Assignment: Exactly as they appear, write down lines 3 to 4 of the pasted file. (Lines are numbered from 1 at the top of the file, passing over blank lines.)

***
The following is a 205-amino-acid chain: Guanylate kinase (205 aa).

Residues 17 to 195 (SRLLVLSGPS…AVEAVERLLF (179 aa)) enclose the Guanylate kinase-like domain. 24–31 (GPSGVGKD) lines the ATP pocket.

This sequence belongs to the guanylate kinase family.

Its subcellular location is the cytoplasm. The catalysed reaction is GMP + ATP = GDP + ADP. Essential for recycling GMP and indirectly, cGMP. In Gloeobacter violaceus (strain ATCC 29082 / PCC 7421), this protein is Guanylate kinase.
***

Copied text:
This sequence belongs to the guanylate kinase family.

Its subcellular location is the cytoplasm. The catalysed reaction is GMP + ATP = GDP + ADP. Essential for recycling GMP and indirectly, cGMP. In Gloeobacter violaceus (strain ATCC 29082 / PCC 7421), this protein is Guanylate kinase.